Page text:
6 comments on “Showing Love: Why Abuse Survivors Are My (S)Heroes

  1. I am crying. Don’t really know why except you have such a wonderful way with words and you were so absolutely dead on the mark. The biggest fallacy about domestic abuse is that the victim’s are weak. it takes incredible strength to endure that kind of abuse and keep on getting up when it seems everyone is kicking you back down. Instead of being ashamed or feeling flawed in some way survivors should walk proud with their heads held high. The weak and the one who should be hanging their head in shame is the abuser.
    I hope you don’t mind but I am forwarding this to a few local woman’s shelters and support groups. It needs to be heard.
    Lovely job. You are so very talented!!

    • I feel like because we were conditioned to think so lowly of ourselves – among these things being worthlessness, shame, loathing, and burden – it’s hard for each of us to step back and examine ourselves with the intent of recognizing positive traits that were central to being able to endure and escape the abuse and to be able to push forward through the aftermath once we have left. We are so quick to diminish and dismiss these things in ourselves because we have been brainwashed into believing so many horrible things about ourselves, yet we see them so glaringly in others and rightfully tell them we see it, because we know how much they need to be reminded how beautiful and amazing and strong they all are – men included.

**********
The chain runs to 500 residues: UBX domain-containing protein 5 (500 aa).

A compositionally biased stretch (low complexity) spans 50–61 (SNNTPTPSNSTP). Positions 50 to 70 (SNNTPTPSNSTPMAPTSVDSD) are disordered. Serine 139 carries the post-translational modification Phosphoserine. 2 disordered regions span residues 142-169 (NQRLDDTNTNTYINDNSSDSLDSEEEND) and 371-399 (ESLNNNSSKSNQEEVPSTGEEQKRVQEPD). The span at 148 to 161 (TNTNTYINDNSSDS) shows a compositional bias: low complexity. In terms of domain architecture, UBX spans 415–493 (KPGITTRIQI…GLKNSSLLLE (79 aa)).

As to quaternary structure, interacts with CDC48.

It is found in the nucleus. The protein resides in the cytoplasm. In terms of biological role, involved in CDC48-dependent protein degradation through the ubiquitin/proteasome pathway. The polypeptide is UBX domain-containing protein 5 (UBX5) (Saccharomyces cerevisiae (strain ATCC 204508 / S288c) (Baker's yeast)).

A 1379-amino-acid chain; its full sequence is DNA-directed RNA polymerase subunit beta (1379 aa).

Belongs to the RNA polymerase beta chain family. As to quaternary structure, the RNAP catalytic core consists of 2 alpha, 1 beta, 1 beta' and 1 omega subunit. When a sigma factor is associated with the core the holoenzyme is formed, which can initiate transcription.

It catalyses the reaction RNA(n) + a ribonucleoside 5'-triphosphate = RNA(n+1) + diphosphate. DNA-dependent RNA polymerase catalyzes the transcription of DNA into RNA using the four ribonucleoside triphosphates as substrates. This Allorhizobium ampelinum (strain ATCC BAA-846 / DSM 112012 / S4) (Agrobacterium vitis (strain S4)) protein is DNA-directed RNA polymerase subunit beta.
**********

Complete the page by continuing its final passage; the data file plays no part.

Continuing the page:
I’m guilty of this myself, and I found it to be a profound experience to sit back and examine my experiences and not only look for but acknowledge and appreciate myself for being as amazing as I tell everyone else they are. Deep down I know I’m a giant super hero, but that conditioning – his voice – still erodes at that and taunts me, telling me ridiculous things like I was weak for not being able to take it any longer, that I was at fault, that I may have deserved it, that it wasn’t really as bad as I think. Every one of us knows that none of these things are true, but self-application eludes us. It may take years for me to overwrite the garbage he forced in, but it won’t keep me from pushing forward and working to put my voice and my view of myself entirely back into my heart and mind. It isn’t an issue of pride for us to recognize and accept these things. It’s an issue of loving ourselves and finally giving ourselves due credit for being as inspiring as we really are.

      Thank you for always sharing so much of others’ stories and writing on your blog and your social media. That support is so encouraging to all of us, and you give so much to others even when you’re having a hard time yourself. I appreciate everything you do, and I hope those tears were happy tears 🙂 ❤

  2. Thanks for this reminder Amy. Abuse survivors have had to overcome much, and its wonderful to be reminded how far we’ve come. Keep up the good work!

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